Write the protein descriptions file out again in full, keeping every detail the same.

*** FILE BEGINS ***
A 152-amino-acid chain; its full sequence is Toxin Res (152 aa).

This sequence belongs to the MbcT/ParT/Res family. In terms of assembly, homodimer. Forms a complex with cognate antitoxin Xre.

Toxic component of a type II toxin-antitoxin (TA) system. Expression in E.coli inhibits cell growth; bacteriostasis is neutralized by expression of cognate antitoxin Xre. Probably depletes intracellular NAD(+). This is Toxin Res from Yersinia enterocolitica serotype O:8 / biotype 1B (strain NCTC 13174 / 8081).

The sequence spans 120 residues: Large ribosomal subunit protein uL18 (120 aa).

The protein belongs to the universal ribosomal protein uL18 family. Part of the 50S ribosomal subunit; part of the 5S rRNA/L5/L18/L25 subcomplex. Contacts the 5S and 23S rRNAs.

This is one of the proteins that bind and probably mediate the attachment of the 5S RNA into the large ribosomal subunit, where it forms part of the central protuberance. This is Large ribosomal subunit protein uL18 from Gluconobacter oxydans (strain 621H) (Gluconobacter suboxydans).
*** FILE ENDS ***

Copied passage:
A 152-amino-acid chain; its full sequence is Toxin Res (152 aa).

This sequence belongs to the MbcT/ParT/Res family. In terms of assembly, homodimer. Forms a complex with cognate antitoxin Xre.

Toxic component of a type II toxin-antitoxin (TA) system. Expression in E.coli inhibits cell growth; bacteriostasis is neutralized by expression of cognate antitoxin Xre. Probably depletes intracellular NAD(+). This is Toxin Res from Yersinia enterocolitica serotype O:8 / biotype 1B (strain NCTC 13174 / 8081).

The sequence spans 120 residues: Large ribosomal subunit protein uL18 (120 aa).

The protein belongs to the universal ribosomal protein uL18 family. Part of the 50S ribosomal subunit; part of the 5S rRNA/L5/L18/L25 subcomplex. Contacts the 5S and 23S rRNAs.

This is one of the proteins that bind and probably mediate the attachment of the 5S RNA into the large ribosomal subunit, where it forms part of the central protuberance. This is Large ribosomal subunit protein uL18 from Gluconobacter oxydans (strain 621H) (Gluconobacter suboxydans).